Changes due to GERD, on gastric acid production

During GERD, PUD and gastritis conditions, it is evident that gastric acid stimulation and production undergoes several changes. GERD results from reflux of the gastric materials into the esophagus and in turn causing damages to their walls of the esophagus (Denbow, 2015).  The changes in the stimulation and the production of the gastric acid affect the pathophysiology and severity of the conditions (Huether, & McCance, 2015). Gastrointestinal Tract: Disorders of Motility Essay This rise in gastric acid production during the conditions, makes the balance of the acid towards reflux and in turn affect the standard capacity if the mucosa to withstand the amount of acid. Gastritis causes a bacterial infection known as Helicobacter pylori which damages the stomach walls by wearing it out (De Bortoli et al., 2013). The acid stimulation production elevates the number of H. pylori in the stomach.

How H. pyloric affects pathophysiology of GERD, PUD, and gastritis.

  1. pylori are known for its effects on gastric physiology. The bacteria can either increase the production or lower the production of gastric acid depending on the kind of gastritis produced (Hammer, & McPhee, 2014). According to studies, it is suggested that decreased production of gastric acid in severe gastritis corpus can sometimes be beneficial in GERD. The low production of the acid is brought about by H. pylori infection which is characterized by the corpus inflammation. Epidemiological studies have established the negative association between the severity of GERD and H. pylori prevalence (Waldum et al., 2014). Apparently, the results from studies show that H. pylori infection affects the incidence of GERD mostly in Asian countries.

Overproduction of gastric acid characterizes the conditions in most cases. It is clear that excessive acid in the stomach causes duodenal walls damages. As aforementioned, H, pylori are known to bring forth production of acid in the stomach. Therefore removal of the bacteria from the stomach can accelerate the healing of the conditions (De Bortoli et al., 2013). Gastrointestinal Tract: Disorders of Motility Essay.

Diagnosis of GERD, PUD, and gastritis

Physical examination is known to be the most ideal in the exploration of peptic acid conditions in the differential diagnosis. In the physical examination method of diagnosis, stool examination can be used for occult bleeding (Hammer, & McPhee, 2014). This is significant in guiding for prognosis and extensive diagnostic investigation.

Esophagogastroduodenoscopy can also be employed in the diagnosis of the conditions. In this procedure, a diagnostic endoscopy is used to visualize the upper gastrointestinal tract all the way to the small intestines. The procedure does not require any incision, and thus it is correct to term the method as less invasive. The method is modern, and therefore no injuries are adverse. The only adverse effect of the procedure is a sore throat.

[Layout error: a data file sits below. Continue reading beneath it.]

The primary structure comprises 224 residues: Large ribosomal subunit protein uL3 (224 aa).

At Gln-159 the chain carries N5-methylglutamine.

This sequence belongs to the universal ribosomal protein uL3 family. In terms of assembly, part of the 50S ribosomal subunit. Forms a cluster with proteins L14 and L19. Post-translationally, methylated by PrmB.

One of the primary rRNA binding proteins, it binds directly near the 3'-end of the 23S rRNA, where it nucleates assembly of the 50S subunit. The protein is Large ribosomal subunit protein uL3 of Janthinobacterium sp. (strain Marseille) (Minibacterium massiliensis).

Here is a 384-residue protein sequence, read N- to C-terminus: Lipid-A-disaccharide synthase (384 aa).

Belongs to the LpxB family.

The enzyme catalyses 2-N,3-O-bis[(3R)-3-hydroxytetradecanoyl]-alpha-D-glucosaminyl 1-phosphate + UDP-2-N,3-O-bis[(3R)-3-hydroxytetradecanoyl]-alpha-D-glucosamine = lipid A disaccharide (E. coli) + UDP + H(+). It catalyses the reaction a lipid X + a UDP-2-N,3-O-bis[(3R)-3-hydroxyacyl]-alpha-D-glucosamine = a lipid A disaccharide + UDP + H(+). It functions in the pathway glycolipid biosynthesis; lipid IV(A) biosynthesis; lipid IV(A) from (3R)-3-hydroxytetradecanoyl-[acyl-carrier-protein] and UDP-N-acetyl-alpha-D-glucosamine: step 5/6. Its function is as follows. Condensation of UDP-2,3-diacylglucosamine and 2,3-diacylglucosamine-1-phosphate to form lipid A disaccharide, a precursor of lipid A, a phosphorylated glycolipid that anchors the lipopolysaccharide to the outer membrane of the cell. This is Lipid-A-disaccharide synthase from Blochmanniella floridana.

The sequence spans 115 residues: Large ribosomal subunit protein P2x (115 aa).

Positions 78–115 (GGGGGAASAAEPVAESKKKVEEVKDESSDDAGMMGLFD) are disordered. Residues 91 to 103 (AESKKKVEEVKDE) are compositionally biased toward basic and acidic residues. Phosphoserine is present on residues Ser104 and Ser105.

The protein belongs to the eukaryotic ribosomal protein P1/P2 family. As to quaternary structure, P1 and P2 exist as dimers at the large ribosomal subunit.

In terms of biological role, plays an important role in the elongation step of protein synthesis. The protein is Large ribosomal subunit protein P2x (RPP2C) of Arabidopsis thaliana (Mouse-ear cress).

Another test that can be used to determine the presence of the conditions is by testing for H, pylori. A serologic test is used for this kind of test to determine whether H, pylori are present Gastrointestinal Tract: Disorders of Motility Essay.

Histological test- this is regarded to as the most functional diagnostic test. In this diagnosis method, the H. pylori organisms are identified to confirm their presence hence establish whether a patient is suffering from the conditions.

Treatment for H. pylori

Antibiotics are administered for 10-14 days in people above 12years in combination with painkillers. Examples include antibiotics such as metronidazole, tetracycline or clarithromycin in combination with analgesics such as bismuth subsalicylate, ranitidine or a proton pump inhibitor. Suppressing acid by the H­­2 blocker or the proton pump inhibitor in combination with antibiotics significantly help to alleviate ulcer-related symptoms like nausea and abdominal pains which in turn enhances the efficacy of antibiotics (Hammer, & McPhee, 2014).

Summary

Gastric acid is known to be stimulated by the presence of meals in the stomach and sometimes by psychological effects. Gastric acid is responsible for activating pepsinogen into pepsin, as well as maintaining an optimum environment for digestion Gastrointestinal Tract: Disorders of Motility Essay. When gastric acid is produced in excess, it leads to conditions such as PUD, GERD, and gastritis. Such conditions can be lethal because of their adverse effect on the duodenal walls. The conditions, however, can be treated by use of antibiotics in conjunction with analgesics.

References

de Bortoli, N., Martinucci, I., Bellini, M., Savarino, E., Savarino, V., Blandizzi, C., & Marchi, S. (2013). Overlap of functional heartburn and gastroesophageal reflux disease with irritable bowel syndrome. World Journal of Gastroenterology, 19(35), 5787-5797. doi:10.3748/wjg.v19.i35.5787

Denbow, D. M. (2015). Gastrointestinal anatomy and physiology. In Sturkie’s Avian Physiology (Sixth Edition) (pp. 337-366).

Hammer, G. D., & McPhee, S. J. (2014). Pathophysiology of Disease: An Introduction to Clinical Medicine 7/E.

Huether, S. E., & McCance, K. L. (2015). Understanding Pathophysiology-E-Book. Elsevier Health Sciences.

Waldum, H. L., Hauso, Ø., & Fossmark, R. (2014). The regulation of gastric acid secretion–clinical perspectives. Acta physiologica, 210(2), 239-256. Gastrointestinal Tract: Disorders of Motility Essay.